An alien seeking classification as a child under sections 203(a)(2)(A) or 203(d), or as a derivative beneficiary under sections 203(a) or 203(b), who has a “CSPA age”8 under 21, must have sought to acquire lawful permanent residence within one year of the visa becoming available.
The alien can request an exercise of discretion as to the one year requirement where the alien can show extraordinary circumstances kept the them from filing within the one year time frame.
In order to establish extraordinary circumstances, the alien must demonstrate that:
- The circumstances are beyond the control of the alien and must not have been intentionally created by his or her own action or inaction. (See 8 CFR 208.4(a)(5)).
- Those circumstances were directly related to the alien’s failure to file the application within the one-year period; and
- The delay was reasonable under the circumstances.
Examples of extraordinary circumstances that may warrant a favorable exercise of discretion include, but are not limited to:
- Serious illness or mental or physical disability during the one-year period;
- Legal disability, such as instances where the applicant is suffering from a mental impairment, during the one-year period;
- Ineffective assistance of counsel, when the following requirements are met:
Alien filed an affidavit setting forth in detail the agreement that was entered into with counsel with respect to the actions to be taken and what representations counsel did or did not make to the respondent in this regard;
Counsel whose integrity or competence is being impugned has been informed of the allegations leveled against him and been given an opportunity to respond, or that a good faith effort to do so is demonstrated; and
Alien indicates whether a complaint has been filed with appropriate disciplinary authorities with respect to any violation of counsel’s ethical or legal responsibilities and, if not, why;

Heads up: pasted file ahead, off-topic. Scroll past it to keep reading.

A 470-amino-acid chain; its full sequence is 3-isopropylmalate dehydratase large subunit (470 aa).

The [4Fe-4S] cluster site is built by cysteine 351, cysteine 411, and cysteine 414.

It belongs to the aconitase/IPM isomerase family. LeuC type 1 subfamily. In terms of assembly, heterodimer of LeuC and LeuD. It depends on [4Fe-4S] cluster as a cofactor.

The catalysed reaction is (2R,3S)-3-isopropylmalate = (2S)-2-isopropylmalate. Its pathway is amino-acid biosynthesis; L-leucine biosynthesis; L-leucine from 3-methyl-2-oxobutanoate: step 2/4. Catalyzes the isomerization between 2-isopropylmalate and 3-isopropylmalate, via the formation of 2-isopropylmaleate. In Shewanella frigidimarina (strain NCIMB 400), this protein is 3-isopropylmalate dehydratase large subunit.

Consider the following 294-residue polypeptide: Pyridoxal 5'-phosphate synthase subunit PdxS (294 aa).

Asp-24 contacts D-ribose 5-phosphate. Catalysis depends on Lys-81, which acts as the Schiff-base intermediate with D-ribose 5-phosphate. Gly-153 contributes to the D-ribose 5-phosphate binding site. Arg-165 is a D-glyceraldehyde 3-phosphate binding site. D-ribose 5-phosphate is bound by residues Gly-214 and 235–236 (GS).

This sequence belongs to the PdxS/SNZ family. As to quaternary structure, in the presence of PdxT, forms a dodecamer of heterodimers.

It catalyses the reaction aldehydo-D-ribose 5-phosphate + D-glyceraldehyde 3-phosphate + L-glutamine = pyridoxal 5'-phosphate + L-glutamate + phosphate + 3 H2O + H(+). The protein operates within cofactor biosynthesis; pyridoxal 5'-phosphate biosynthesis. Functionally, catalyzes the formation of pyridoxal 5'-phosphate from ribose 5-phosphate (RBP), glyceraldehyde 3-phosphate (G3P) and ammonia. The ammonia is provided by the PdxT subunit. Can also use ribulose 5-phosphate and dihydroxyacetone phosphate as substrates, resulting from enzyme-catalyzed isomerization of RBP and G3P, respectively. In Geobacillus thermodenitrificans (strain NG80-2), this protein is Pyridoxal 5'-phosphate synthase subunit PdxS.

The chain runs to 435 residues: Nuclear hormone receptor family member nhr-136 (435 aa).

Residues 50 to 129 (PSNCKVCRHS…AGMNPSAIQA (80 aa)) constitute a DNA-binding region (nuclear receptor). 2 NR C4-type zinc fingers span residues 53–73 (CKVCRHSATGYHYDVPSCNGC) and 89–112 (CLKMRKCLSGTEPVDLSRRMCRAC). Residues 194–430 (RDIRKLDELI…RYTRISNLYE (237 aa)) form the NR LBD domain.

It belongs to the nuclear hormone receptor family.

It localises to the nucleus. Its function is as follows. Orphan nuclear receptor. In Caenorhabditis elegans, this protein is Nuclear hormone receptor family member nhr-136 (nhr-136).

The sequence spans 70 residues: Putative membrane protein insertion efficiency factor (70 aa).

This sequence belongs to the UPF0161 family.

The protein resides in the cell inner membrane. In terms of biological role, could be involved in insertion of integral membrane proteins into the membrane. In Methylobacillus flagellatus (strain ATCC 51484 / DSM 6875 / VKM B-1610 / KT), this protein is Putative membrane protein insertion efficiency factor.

- Death or serious illness or incapacity of the alien’s legal representative or a member of the alien’s immediate family.
The CSPA was enacted on August 6, 2002, and provides continuing eligibility for immigration benefits to the principal and/or derivative beneficiaries of certain benefit requests when the beneficiary has aged-out by turning 21 years of age. The CSPA has wide applicability, covering family and employment-based beneficiaries, diversity visa immigrants, refugees, and asylees when delays in processing visa petitions or applications cause a beneficiary to lose eligibility for classification as a child solely due to reaching 21 years of age.
INA 203(h)(1)(A) and (B) state that to determine whether an alien satisfies the age requirement for classification as a child, the calculation is “the age of the alien on the date on which an immigrant visa number becomes available for such alien (or, in the case of subsection (d) of this section, the date on which an immigrant visa number became available to the alien’s parent), but only if the alien has sought to acquire the status of an alien lawfully admitted for permanent residence within one year of such availability: reduced by the number of days in the period during which the applicable petition described in paragraph (2) was pending”. This is the calculation that will be used for the purpose of determining if an alien qualifies for classification as a child, but only if the alien has sought to acquire the status of an alien lawfully admitted for permanent residence within one year of such availability [emphasis added].2 Previous USCIS policy on the “sought to acquire” requirement did not allow officers to use discretion in considering late filings. Matter of O. Vasquez allows for discretion in these determinations.